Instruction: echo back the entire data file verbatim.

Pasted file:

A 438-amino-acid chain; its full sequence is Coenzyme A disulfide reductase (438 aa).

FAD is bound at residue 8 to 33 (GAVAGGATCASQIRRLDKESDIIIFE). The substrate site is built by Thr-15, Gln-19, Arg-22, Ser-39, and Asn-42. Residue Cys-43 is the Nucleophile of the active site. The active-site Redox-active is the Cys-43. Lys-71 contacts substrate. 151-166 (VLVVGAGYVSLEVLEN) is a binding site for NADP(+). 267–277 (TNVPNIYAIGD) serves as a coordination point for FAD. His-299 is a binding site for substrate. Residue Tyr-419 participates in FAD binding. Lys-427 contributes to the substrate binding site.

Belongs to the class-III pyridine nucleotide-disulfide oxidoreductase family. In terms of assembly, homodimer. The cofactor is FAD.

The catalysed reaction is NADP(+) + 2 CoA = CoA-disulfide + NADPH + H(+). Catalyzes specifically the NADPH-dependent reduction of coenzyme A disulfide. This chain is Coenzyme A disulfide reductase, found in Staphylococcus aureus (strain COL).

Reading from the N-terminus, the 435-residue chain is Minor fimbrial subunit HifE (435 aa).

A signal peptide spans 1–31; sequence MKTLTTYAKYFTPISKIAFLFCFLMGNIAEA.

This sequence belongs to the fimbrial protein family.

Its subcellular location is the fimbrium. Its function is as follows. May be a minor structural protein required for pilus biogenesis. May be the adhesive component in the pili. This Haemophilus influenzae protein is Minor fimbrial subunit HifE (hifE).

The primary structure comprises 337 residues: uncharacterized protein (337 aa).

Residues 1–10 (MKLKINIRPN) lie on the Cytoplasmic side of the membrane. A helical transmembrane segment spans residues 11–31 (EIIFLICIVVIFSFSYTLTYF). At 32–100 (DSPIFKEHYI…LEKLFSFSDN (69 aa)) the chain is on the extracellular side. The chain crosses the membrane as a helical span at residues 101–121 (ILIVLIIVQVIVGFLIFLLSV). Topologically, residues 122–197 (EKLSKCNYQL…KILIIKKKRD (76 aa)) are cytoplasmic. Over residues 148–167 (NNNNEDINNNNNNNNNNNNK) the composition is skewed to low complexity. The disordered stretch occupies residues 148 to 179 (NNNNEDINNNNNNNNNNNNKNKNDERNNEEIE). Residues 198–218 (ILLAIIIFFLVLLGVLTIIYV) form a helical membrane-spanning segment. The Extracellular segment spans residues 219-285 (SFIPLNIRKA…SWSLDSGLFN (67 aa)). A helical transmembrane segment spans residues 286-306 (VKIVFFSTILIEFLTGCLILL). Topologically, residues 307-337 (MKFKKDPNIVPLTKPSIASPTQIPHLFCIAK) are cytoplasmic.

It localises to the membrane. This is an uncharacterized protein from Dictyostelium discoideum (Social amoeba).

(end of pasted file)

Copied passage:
A 438-amino-acid chain; its full sequence is Coenzyme A disulfide reductase (438 aa).

FAD is bound at residue 8 to 33 (GAVAGGATCASQIRRLDKESDIIIFE). The substrate site is built by Thr-15, Gln-19, Arg-22, Ser-39, and Asn-42. Residue Cys-43 is the Nucleophile of the active site. The active-site Redox-active is the Cys-43. Lys-71 contacts substrate. 151-166 (VLVVGAGYVSLEVLEN) is a binding site for NADP(+). 267–277 (TNVPNIYAIGD) serves as a coordination point for FAD. His-299 is a binding site for substrate. Residue Tyr-419 participates in FAD binding. Lys-427 contributes to the substrate binding site.

Belongs to the class-III pyridine nucleotide-disulfide oxidoreductase family. In terms of assembly, homodimer. The cofactor is FAD.

The catalysed reaction is NADP(+) + 2 CoA = CoA-disulfide + NADPH + H(+). Catalyzes specifically the NADPH-dependent reduction of coenzyme A disulfide. This chain is Coenzyme A disulfide reductase, found in Staphylococcus aureus (strain COL).

Reading from the N-terminus, the 435-residue chain is Minor fimbrial subunit HifE (435 aa).

A signal peptide spans 1–31; sequence MKTLTTYAKYFTPISKIAFLFCFLMGNIAEA.

This sequence belongs to the fimbrial protein family.

Its subcellular location is the fimbrium. Its function is as follows. May be a minor structural protein required for pilus biogenesis. May be the adhesive component in the pili. This Haemophilus influenzae protein is Minor fimbrial subunit HifE (hifE).

The primary structure comprises 337 residues: uncharacterized protein (337 aa).

Residues 1–10 (MKLKINIRPN) lie on the Cytoplasmic side of the membrane. A helical transmembrane segment spans residues 11–31 (EIIFLICIVVIFSFSYTLTYF). At 32–100 (DSPIFKEHYI…LEKLFSFSDN (69 aa)) the chain is on the extracellular side. The chain crosses the membrane as a helical span at residues 101–121 (ILIVLIIVQVIVGFLIFLLSV). Topologically, residues 122–197 (EKLSKCNYQL…KILIIKKKRD (76 aa)) are cytoplasmic. Over residues 148–167 (NNNNEDINNNNNNNNNNNNK) the composition is skewed to low complexity. The disordered stretch occupies residues 148 to 179 (NNNNEDINNNNNNNNNNNNKNKNDERNNEEIE). Residues 198–218 (ILLAIIIFFLVLLGVLTIIYV) form a helical membrane-spanning segment. The Extracellular segment spans residues 219-285 (SFIPLNIRKA…SWSLDSGLFN (67 aa)). A helical transmembrane segment spans residues 286-306 (VKIVFFSTILIEFLTGCLILL). Topologically, residues 307-337 (MKFKKDPNIVPLTKPSIASPTQIPHLFCIAK) are cytoplasmic.

It localises to the membrane. This is an uncharacterized protein from Dictyostelium discoideum (Social amoeba).